When Gary Passanise makes sculpture, he is always sensitive to issues of scale and space. His works don't confront viewers; rather, they invite viewers into metaphorical relationships and conversations, creating an easy give-and-take that becomes more rewarding over time. But with his new show at Lindenwood University's Hendren Gallery, Passanise has achieved new levels of engagement. The six works in this collection connect and converse with the viewers, certainly, but also with one another, and with the site itself, in subtle and sophisticated ways.
Gary Passanise, "Heartland," 2000, bronze, silica sand and lead
This is a major accomplishment, considering the character of the Hendren Gallery, a rather unremarkable low-ceilinged lobby space in the art building, separated from a small courtyard by a window wall. Passanise identified the strongest features of the site -- the dark stone floor tiles, the strong geometry of the skylight, the window and the courtyard itself -- and drew on them to create a set of sculptural installations that transform and transcend the architecture.
"Shadow of Resistance (For M.P.)," the largest piece in the show, consists of rich black molding sand scattered on the floor. A flame of copper mesh hovers over it, suspended from the skylight, catching tawny light and casting shadows over the sand field. The piece suggests transformation by fire, a motif that extends to all of the works in the show.
Nearby, "Indelicate Intercourse" marks its own territory on the floor. A cone made of glass shards lies opposite a cast-bronze cone; between them is a field strewn with glass and nails that seems somehow tense, dangerous and magnetically charged. But closer observation reveals the piece's more fragile qualities: Some of the nails are actually fashioned from clay; the shards of glass echo the crystalline shapes in the gallery's skylight; and the bronze cone, which at first glance appears black, begins to offer up subtle greens, purples and golds.
This piece also gestures toward the window wall, which Passanise uses as another working surface, attaching to it hundreds of translucent pink bougainvillea petals that appear to have been frozen in a gentle descent. Through the window, two more works are visible in the courtyard: "Le Petite Morte," a flat wax slab partly melted and punctuated with matchsticks; and "Heartland," another field of molding sand containing a cast bronze heart and broken, burned chunks of a casting mold.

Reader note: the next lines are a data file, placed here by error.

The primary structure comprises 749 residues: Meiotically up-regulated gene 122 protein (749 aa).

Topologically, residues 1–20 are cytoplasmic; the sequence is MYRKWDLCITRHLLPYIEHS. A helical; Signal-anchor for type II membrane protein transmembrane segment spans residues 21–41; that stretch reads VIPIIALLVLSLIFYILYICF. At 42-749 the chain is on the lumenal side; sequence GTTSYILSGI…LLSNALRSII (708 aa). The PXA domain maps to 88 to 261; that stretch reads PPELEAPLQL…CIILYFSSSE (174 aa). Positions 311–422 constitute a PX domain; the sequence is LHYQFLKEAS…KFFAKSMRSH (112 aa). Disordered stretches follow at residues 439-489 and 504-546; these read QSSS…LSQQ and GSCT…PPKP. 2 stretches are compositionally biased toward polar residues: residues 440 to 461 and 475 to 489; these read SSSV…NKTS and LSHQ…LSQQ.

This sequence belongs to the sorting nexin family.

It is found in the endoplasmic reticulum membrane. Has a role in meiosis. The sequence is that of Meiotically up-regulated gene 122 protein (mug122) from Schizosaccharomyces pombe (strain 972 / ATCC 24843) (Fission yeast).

"Heartland" is exposed to the elements, and it bears their marks. Wind has eroded parts of the field, producing tiny veinlike sand dunes across its surface. Leaves blowing over the sand have marked it with their own kind of calligraphy. And yet the geometry of the floor tiles breaks through it all, a reminder that though the work is outdoors, it is not beyond the reach of architecture.
There are endless ways to view this show, innumerable angles of approach and subtle connecting threads that wend their way among all of the pieces. It's worthwhile to discover them all -- how the pink petals on the window pick up the purples in the nearby bronze cone, or how the shadows of tree branches echo the breakage patterns in the wax slab. This show will look different every time it's viewed, depending on the time of day and the light, depending on whether one views it from the outdoor courtyard or from the indoor space.
That said, "indoors" and "outdoors" are precisely the kinds of distinctions that Passanise's work discourages us from making. In this show, boundaries between spaces, between pieces, between the inside and the outside become blurred. Taken together, the pieces weave a tissue of metaphysical connections that transcend material limitations. And they function together with the space to create a work that is greater than the sum of its individual parts.